The $20 Project: Spending it all in one place… the Kang Kang Food Court

For, I participated in The $20 Project where bloggers went out and blogged about how they spent $20. The concept is that we all spend money, let’s see what people are buying with their $20. (Yes, we used our own money.)

I started out my $20 Project journey last Friday by first finding a nice, crisp $20 bill and entering it on Where’s George.

There are a ton of great places to eat in the San Gabriel Valley, but one of my favorites is a “fast food joint” called Kang Kang Food Court. It’s also known as Shiau Mei (for its name in Mandarin and also what the restaurant used be called when the Garfield Theatre was next door and before it was expanded and renovated).

They have a big ol’ drink/boba/tea/juice/shaved ice bar here, but I never have that when I come here. I come here for the giant menu (over 150 items) of Taiwanese and Chinese foods, in addition to the cafeteria-style offerings that are fresh, yummy, and piping hot.

And so last Friday, I spent my $20 here with the following:
(Apologies for the crappy photos. I decided to take my food to go and so the food got jostled in the car for the 40 minute trip home before I could open up the boxes and take pictures. You can see the pictures at the entry at

A three-item combo for $3.70, selected from the food line. Since I got there at the end of breakfast and before their lunch rush, there wasn’t a lot to choose from when I arrived. (I should have waited because by the time I got the rest of my order, there were many, many things to choose from.) I ended up choosing the Taiwan-style chicken, fish filet and vegetables in black bean sauce, and soft tofu. Like I said, not a lot to choose from at the time, otherwise I’d have ordered something with more veggies. The items from the food line do vary and so you have a huge selection to choose from. In addition to the 3 items, you also get a heaping bowl of rice and a bowl or hot soup (mine was soy sprout soup). This is usually enough to be two meals for me, but since it’s ready right away, I usually get a combo to go no matter what. That way I can sit and eat or take what I can’t finish home.

Aside from the combos, there are over 150 items you can order off the menu. The styles of food range from Taiwanese, to various regional Chinese foods (Eastern, Northern, Southern/Hong Kong). If I have time to order off the menu, I have to order a bit of Taiwanese comfort food, a Taiwanese “oyster pancake/omelet” (#21: Pan fried oyster cake with egg) which is my favorite food to have when I visit different night markets in Taiwan. This food always makes me think of my summers in Taiwan with my parents, and trolling the different oyster pancake vendors to taste the different variations that each vendor had. This made-to-order dish took a $4.39 chunk out of my $20.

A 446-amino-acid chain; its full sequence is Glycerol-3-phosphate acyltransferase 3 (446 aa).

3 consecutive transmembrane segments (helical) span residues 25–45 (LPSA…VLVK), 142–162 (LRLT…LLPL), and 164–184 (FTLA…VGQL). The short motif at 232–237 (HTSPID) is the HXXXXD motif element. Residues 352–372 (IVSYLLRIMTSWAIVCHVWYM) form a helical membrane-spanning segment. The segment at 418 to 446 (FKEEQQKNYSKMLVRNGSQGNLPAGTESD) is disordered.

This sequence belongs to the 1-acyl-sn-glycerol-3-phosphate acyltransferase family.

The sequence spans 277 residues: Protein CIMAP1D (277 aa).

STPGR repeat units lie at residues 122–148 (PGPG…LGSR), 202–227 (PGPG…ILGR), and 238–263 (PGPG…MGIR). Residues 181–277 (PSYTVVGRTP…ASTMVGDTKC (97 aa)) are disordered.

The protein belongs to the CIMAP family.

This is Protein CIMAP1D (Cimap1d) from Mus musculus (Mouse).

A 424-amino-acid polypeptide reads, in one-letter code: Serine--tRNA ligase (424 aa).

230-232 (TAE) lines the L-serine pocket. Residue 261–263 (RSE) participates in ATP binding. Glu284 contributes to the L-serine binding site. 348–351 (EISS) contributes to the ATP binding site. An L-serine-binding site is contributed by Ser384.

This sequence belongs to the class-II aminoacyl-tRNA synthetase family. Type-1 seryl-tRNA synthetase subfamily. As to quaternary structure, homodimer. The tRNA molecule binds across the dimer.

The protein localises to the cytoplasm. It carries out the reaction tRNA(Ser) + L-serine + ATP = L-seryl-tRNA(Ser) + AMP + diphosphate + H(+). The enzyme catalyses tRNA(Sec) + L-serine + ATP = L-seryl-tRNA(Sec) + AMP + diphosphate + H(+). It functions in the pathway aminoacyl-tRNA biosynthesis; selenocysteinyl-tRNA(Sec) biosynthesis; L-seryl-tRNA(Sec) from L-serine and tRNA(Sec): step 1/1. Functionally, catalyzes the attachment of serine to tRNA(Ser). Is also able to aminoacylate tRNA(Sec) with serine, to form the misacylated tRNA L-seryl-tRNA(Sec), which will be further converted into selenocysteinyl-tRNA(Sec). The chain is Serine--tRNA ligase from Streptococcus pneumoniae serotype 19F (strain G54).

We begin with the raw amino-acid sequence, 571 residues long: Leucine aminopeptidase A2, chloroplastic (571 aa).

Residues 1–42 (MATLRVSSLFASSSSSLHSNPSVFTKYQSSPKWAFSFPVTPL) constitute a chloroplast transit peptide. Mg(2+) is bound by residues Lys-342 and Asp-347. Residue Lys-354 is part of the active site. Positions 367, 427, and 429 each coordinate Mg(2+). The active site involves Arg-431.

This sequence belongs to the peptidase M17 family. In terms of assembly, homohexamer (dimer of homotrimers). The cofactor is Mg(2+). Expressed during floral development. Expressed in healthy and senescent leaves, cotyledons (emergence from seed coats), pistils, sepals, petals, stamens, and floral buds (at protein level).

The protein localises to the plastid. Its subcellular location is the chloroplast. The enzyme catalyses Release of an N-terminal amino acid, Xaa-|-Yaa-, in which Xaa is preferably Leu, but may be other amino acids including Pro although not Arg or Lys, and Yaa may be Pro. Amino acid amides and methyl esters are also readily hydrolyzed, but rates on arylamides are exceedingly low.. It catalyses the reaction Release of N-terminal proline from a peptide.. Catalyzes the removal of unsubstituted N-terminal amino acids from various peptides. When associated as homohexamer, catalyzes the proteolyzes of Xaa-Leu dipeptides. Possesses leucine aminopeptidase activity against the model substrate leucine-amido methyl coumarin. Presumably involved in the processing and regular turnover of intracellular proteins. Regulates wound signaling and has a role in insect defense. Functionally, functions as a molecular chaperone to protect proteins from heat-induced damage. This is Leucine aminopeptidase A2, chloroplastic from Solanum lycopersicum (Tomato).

Another thing I ordered off the menu is #79: Shanghai Pan Fried Small Bao (prounounced Shanghai ShengJianBao/上海生煎包). (A “bao” (short for baozi) is usually a steamed bun or dumpling with some sort of filling wrapped inside.) Although they are known as Shengjian Mantou in Shanghai, and the (Cantonese) Shengjian Bao is actually a different dim sum dish, when you are here, Shiau Mei is known for these pan-fried, pork-filled treats. Served with a vinegar dipping sauce, they are best when freshly pan-fried and still hot. The way you eat them is that you take a little bite off the top to open or make a hole in the bao. Then you carefully suck out the meat juices (soup) from the inside. If you’re a chicken like I am (and scared to be scalded by boiling hot meat soup), I just turn the soup onto a spoon and savor it when it’s less dangerous. If you’ve never been here, I’d say this is a dish that you should definitely try and at $5.31 for eight, it is great to share with friends.

The last thing I ordered was another Shanghai “bao” treat: the well-known #80 Shanghai Steamed Bao (XiaoLongBao/小籠包). Now Shiau Mei is not the only place that makes these, in fact, there are other places that are more famous for doing these exclusively (see Din Tai Fung Dumpling House in Arcadia) but since I was already ordering two things to order, I figured I’d order another one to round out my order. At $5.08 for ten, one of these costs a little over 50 cents.

Even though each of these dishes are best when fresh, these four dishes fed two of us well through most of a weekend. And here was the total:

$3.70 3 item combo
$4.39 Taiwanese oyster omelet
$5.31 Pan fried Shengjian bao
$5.08 XiaoLongBao (steamed bao)
$18.48 Subtotal
$1.52 Tax
$20.00 TOTAL

And for exactly $20, it was like a mini-trip to Taiwan and Shanghai via my taste buds.

More on the $20 Project

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